by Inlander Staff Just Wondering... -- Did anybody really want to watch a mini-series about Adolf Hitler? Apparently CBS thought so, as they offered one up as a cap to their Nielsen ratings May sweeps lineup. I guess it might have had some "historical significance" or maybe we would have even "learned something" by watching it. Face it, like all good American consumers, the way we really like our reality TV is all tarted up and escapist.
Liberal Media -- Really! -- Sick of all talk radio coming exclusively from the right? Well, Rush Limbaugh's boss apparently agrees. Clear Channel radio, which owns some 1,200 stations across the country, just announced it is considering reprogramming some stations in markets dominated by right-wing talk (like, all of them). The new format? All left-wing talk, all the time. The idea, apparently, is that there's market share to be had, but sandwiching liberal talk show hosts in between Rush and Sean Hannity just hasn't worked.
Is there a market? The more than half of Americans who voted for somebody besides George Bush might say so. From a corporate standpoint, it's brilliant -- right-wing talk is already saturating the market; there's no growth left in it. But if Clear Channel follows through on the announcement made by exec Gabe Hobbs over the weekend, for once liberals may not care if Clear Channel makes big bucks.
Times Has Changed -- It was a bit humorous to hear Seattle Times Publisher Frank Blethen complain to a Senate committee about how the Spokesman-Review failed to cover the parking garage deal back in the mid-1990s. Sure, it's easy to throw stones, but Blethen might be living in a glass house on this one.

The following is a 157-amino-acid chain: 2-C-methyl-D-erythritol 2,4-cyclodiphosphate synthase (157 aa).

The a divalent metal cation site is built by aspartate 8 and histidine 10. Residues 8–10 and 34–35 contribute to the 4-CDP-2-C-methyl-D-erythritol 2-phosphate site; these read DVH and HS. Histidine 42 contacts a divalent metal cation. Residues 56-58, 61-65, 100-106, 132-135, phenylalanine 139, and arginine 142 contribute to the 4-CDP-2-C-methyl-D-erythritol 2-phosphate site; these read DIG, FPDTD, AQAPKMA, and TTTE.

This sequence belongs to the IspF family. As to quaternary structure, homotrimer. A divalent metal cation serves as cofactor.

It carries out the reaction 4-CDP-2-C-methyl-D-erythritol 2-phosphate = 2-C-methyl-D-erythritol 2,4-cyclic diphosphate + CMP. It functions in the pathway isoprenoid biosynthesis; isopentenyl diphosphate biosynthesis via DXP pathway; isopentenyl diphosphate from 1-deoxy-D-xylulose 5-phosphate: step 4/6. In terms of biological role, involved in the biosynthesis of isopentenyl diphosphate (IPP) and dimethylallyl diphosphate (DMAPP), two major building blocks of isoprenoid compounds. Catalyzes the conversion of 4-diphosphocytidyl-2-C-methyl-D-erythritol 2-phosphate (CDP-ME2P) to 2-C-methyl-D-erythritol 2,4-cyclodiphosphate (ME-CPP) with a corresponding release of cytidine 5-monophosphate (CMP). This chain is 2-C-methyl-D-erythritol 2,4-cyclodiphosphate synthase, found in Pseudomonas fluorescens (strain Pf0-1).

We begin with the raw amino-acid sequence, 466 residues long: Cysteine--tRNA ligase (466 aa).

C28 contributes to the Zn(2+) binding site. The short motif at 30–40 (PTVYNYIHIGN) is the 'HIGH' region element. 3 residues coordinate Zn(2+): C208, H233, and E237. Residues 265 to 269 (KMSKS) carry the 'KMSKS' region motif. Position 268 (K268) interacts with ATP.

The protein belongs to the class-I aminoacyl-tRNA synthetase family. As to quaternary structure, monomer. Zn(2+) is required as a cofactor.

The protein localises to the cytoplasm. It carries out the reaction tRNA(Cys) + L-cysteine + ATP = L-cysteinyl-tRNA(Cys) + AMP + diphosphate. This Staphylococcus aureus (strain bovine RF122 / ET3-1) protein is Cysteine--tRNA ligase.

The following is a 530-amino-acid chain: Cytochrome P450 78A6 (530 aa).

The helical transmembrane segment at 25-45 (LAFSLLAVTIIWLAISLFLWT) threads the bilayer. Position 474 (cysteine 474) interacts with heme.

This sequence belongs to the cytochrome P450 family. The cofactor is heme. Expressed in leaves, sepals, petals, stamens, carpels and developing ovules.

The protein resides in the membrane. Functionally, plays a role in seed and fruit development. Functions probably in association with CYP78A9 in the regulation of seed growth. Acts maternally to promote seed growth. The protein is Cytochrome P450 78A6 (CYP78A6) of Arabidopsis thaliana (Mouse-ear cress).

Back in those days, guess what project was cited as the role model for Spokane's? Pacific Place in downtown Seattle. When critics revealed that the parking garage portion of the deal might enrich the private developers, the Seattle Times jumped into action, with stories and a sharply worded editorial. Controversy was erupting. Guess what happened next? Nothing. The Times let the story die. Now the Blethens didn't have a stake in Pacific Place, but speculation is that the story was going to get too ugly (kind of like what happened here), and management pulled the plug.
To the Times' credit, however, in the recent dispute over what to do about their Joint Operating Agreement with the Seattle PI -- they'd like to dump the JOA, which would likely kill the other daily -- they hired an outside reporter with no ties to the Times to cover the story for them. Now that's the way to do it.